Sex, gender differences in psoriasis may have clinical implications
(HealthDay)—There are sex- and gender-specific differences related to clinical characteristics and quality-of-life (QoL) measures in patients with psoriasis, according to a study published online March 14 in Clinical and Experimental Dermatology.
Monica Napolitano, M.D., Ph.D., from Istituto Dermopatico dell'Immacolata in Rome, and colleagues analyzed sex and gender differences in 3,023 psoriasis outpatients treated during a three-year period. Disease severity was evaluated by a dermatologist.
The researchers observed sex and gender differences in clinical characteristics, severity of disease, psychological distress, and QoL. Specifically, male sex was associated with body mass index, smoking, alcohol consumption, Psoriasis Area Severity Index ≥10, and age at onset ≥20 years. Female sex was associated with family history of diabetes, joint involvement, clinical type other than plaque diffuse, higher psychological distress, and a greater burden on QoL.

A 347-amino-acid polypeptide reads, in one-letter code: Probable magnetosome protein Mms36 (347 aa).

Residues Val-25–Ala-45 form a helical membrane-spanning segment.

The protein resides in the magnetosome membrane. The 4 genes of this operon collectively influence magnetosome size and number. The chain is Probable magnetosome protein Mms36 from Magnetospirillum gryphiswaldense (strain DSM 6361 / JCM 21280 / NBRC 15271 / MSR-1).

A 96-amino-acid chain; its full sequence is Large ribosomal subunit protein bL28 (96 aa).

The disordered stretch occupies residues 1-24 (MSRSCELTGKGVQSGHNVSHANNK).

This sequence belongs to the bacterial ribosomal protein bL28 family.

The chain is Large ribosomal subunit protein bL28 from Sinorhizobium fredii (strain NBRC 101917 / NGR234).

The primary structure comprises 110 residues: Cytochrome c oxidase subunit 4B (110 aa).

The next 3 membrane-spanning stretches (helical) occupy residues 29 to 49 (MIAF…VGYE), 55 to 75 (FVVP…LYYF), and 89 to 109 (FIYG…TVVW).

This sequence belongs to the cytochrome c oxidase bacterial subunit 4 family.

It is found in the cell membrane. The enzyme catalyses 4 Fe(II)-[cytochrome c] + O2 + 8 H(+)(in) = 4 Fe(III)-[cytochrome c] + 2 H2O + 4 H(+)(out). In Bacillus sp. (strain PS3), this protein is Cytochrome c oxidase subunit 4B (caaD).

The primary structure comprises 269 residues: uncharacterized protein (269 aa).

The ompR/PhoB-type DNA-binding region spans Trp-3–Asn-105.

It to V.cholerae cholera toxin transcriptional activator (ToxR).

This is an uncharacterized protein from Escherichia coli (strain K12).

"Clinical severity and health-related QoL measures may not be fully adequate to assess sex/gender differences in psoriasis, as we observed a poorer psychosocial status in female patients and a clinical severity association with male sex," the authors write.
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